EPDM membranes install like a giant sticker, but this must be done slowly and with precision to avoid air bubbles.

    Typically, EPDM rubber will cost between $6.50 and $10.50 per square foot installed.

  • TPO – insulation boards are first fastened to the roof substrate. TPO also comes in rolls and can be mechanically fastened to the insulation boards or installed with the self-adhesive. Costs are approximately $6.50 to $10.50 per square foot installed.
  • Modified Bitumen – modified bitumen is installed in multiple layers, each of which is torched to the surface below at every ¼ turn of the roll. This is a very labor intensive process that absolutely must be performed by a professional. This type of roof does have cold-rolled technologies available now as well, but it involves a lot of application of roofing tar. Estimated costs are $4.50 to $8.50 per square foot installed.
  • Built Up Roof – installation includes applying multiple layers of ply sheets that are bonded together using hot asphalt. The top layer can be a reflective coating for energy efficiency or gravel for added durability. Costs range from $6.50 to $9.50 per square foot installed.
  • Spray-On Roof – applying a spray to a roof sounds easy. The material can be applied right over an existing roof so little to no prep work is needed besides cleaning. It’s still important to apply the spray evenly and delicately though.

    The material itself will also determine the cost as polyurethane foam can be applied for as little as $3.50 per square foot and acrylic $6.50 per square foot.

    Silicon is the agreed upon premier spray application, but the material costs can drive installation prices up to $7.50 to $12.50 per square foot or more.

Choosing an appropriate flat roofing material is a two-part process. On one hand you want a substance that has nice aesthetics while fitting within your budget. You also want to know the product will last:

Materials Life-Span

The life span of your flat roof depends on a lot of different factors starting with proper installation. If your climate has rapid changes that see Spring, Summer, and Winter in the same week, the material will be put under more stress which will reduce its life span.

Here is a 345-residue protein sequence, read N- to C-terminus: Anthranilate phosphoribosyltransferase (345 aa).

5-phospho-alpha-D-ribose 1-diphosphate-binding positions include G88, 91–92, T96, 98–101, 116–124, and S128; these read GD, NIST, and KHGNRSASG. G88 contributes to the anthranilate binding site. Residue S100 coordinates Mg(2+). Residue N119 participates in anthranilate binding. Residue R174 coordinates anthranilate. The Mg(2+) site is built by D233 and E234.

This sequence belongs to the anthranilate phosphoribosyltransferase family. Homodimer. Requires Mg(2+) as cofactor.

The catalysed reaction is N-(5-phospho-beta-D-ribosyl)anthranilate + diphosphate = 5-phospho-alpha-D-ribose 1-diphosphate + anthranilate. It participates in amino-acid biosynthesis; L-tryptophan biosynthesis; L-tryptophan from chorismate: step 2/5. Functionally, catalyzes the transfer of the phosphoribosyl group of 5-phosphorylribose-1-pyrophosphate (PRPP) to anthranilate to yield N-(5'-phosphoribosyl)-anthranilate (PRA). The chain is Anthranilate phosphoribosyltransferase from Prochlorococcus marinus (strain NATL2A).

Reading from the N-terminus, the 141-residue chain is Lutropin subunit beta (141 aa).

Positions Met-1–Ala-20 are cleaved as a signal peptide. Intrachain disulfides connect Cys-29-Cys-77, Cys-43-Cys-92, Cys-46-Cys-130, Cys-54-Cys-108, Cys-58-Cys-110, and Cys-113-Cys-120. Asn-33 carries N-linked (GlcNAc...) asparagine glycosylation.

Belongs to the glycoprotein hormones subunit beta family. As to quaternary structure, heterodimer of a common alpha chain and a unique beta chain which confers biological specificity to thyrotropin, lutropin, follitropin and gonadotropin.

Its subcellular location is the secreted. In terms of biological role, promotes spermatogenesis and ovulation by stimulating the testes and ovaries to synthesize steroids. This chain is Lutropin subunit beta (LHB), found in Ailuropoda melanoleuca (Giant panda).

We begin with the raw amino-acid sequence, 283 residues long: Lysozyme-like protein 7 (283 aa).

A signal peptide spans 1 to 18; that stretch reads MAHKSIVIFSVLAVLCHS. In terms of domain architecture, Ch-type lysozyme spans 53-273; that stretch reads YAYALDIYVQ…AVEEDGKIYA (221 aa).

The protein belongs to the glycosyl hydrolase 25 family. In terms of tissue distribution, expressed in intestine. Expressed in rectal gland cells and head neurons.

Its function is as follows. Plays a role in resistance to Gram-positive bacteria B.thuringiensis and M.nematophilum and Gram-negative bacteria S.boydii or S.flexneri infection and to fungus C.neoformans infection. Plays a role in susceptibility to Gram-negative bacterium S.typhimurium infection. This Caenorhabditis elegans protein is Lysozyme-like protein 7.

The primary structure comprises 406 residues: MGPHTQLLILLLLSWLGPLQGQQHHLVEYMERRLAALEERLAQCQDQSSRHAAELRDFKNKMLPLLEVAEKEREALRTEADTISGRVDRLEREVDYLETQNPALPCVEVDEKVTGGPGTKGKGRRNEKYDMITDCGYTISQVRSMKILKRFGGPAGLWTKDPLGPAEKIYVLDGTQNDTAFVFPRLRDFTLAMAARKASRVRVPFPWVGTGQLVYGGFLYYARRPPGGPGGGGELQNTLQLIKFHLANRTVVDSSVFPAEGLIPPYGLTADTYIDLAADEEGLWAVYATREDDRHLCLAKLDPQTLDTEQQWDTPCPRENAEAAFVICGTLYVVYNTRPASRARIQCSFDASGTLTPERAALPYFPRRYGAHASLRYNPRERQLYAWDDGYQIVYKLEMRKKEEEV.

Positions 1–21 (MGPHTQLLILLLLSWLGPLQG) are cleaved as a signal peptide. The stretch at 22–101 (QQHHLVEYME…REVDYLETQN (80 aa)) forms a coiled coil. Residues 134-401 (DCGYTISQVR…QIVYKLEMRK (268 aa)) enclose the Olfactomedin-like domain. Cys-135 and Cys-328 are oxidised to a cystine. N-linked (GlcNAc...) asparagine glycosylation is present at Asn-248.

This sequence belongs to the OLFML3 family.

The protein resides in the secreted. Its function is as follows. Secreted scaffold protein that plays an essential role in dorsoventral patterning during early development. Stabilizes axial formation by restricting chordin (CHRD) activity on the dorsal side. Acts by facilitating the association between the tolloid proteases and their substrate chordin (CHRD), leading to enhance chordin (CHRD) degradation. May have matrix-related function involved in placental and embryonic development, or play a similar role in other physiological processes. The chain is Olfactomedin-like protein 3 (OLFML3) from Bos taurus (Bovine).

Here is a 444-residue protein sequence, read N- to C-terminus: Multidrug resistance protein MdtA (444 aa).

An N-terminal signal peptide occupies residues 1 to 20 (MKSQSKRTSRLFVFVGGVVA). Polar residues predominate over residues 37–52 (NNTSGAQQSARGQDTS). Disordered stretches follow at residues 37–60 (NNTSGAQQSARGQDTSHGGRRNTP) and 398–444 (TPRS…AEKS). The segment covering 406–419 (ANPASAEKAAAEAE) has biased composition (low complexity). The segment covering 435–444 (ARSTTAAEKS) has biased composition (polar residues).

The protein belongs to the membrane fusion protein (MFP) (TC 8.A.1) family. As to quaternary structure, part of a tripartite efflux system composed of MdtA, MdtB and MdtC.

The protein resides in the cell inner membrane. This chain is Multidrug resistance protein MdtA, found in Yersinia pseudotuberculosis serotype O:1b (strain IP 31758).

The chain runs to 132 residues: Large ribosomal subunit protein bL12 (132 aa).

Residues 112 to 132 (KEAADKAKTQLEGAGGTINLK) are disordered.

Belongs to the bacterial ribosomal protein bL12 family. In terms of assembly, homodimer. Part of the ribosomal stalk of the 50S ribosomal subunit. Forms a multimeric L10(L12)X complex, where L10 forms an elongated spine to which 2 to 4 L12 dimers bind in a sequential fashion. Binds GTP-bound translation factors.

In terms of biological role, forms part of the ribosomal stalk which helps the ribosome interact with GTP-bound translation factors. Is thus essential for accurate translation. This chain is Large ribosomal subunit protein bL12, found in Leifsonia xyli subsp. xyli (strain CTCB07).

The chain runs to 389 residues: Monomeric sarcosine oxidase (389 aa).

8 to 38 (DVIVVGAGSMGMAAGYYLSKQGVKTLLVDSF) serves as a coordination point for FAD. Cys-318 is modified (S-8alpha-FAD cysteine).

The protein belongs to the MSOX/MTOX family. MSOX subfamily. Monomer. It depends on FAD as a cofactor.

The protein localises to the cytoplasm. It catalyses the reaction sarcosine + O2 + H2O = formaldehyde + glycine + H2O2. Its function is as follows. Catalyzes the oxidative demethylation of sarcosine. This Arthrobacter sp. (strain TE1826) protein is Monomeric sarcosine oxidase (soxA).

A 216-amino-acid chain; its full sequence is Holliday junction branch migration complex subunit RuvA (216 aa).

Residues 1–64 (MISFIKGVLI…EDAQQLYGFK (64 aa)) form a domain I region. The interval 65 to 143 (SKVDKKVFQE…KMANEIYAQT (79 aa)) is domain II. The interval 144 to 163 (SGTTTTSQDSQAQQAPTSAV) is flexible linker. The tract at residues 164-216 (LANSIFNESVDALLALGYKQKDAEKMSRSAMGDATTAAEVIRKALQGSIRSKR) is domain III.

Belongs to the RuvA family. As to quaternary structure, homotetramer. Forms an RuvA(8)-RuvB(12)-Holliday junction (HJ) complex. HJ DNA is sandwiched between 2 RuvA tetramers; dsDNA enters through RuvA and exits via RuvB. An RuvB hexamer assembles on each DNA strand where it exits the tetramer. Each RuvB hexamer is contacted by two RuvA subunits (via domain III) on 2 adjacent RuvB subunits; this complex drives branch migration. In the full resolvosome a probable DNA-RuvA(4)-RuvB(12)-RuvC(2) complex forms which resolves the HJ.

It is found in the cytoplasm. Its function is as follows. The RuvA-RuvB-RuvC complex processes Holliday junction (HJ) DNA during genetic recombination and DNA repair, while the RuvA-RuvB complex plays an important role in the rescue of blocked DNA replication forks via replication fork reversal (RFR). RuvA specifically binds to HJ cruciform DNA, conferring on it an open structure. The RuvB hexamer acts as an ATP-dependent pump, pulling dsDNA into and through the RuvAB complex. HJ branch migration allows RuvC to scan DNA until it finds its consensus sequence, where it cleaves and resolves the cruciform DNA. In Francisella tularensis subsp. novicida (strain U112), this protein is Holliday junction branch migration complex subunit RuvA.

A roof that is accessed a lot will also wear down faster. Here is what you can expect from the popular materials in terms of longevity:

  • PVC – 15 to 30 years.
  • EPDM – 10 to 15 years.
  • TPO – 7 to 20 years.
  • Bitumen – 10 to 20 years.
  • Built Up Roof – 15 to 20 years.
  • Spray-On – up to 20 years.

Why Do Flat Roofs Exist?

Before we get into comparisons of different flat roofing materials, it’s important to know why they exist in the first place since they’re seemingly such a hassle and an almost-immanent leak threat.

There are two main reasons behind why a contractor would call for a flat roof: 1) aesthetics and 2) convenience.

For example, when you’re adding on to a home (building an addition) with something like a three-seasons room, a flat roof simply looks nicer. Homes with unblended roof pitches can be an awkward eyesore.

In commercial buildings, flat roofs, outright, offer a more convenient place to install outdoor HVAC units rather than putting them in high-traffic ground areas.

Of course, any roof’s main job is to create a barrier of protection between the building below and the atmosphere above. Therein lies the conundrum associated with flat roofing. For all the aesthetics and convenience, the design doesn’t do a lot to avoid snow and water buildup.

To be fair, flat roofs aren’t completely ‘bubble-level’ flat. They work in much the same way as a gutter system, angled slightly or pitched a couple of degrees, so that water can flow into a downspout. Even so, flat roofing materials need to be able to absorb the brunt of the weather and to withstand ponding water or snow and ice until it melts.

Pros and Cons of Common Flat Roof Membranes

Whether you have a commercial or residential building, some type of roof covering is 100% mandatory. There are generally 5 to 6 different routes to take regarding the materials needed for roofing a flat surface:

1. PVC
2. EPDM
3. TPO
4. Modified Bitumen
5. BUR
6. Spray on Coating